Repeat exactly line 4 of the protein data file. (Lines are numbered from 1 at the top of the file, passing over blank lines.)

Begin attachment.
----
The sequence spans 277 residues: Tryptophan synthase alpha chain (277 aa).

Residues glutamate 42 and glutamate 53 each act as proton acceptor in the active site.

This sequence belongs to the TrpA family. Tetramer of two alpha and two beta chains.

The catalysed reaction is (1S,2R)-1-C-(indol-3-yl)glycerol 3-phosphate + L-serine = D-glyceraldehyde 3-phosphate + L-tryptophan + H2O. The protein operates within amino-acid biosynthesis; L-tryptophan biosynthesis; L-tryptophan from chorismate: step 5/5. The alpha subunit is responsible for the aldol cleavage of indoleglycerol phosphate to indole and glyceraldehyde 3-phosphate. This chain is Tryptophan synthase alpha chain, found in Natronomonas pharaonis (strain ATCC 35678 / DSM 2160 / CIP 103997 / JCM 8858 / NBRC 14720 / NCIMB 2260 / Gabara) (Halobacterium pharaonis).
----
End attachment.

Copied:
The catalysed reaction is (1S,2R)-1-C-(indol-3-yl)glycerol 3-phosphate + L-serine = D-glyceraldehyde 3-phosphate + L-tryptophan + H2O. The protein operates within amino-acid biosynthesis; L-tryptophan biosynthesis; L-tryptophan from chorismate: step 5/5. The alpha subunit is responsible for the aldol cleavage of indoleglycerol phosphate to indole and glyceraldehyde 3-phosphate. This chain is Tryptophan synthase alpha chain, found in Natronomonas pharaonis (strain ATCC 35678 / DSM 2160 / CIP 103997 / JCM 8858 / NBRC 14720 / NCIMB 2260 / Gabara) (Halobacterium pharaonis).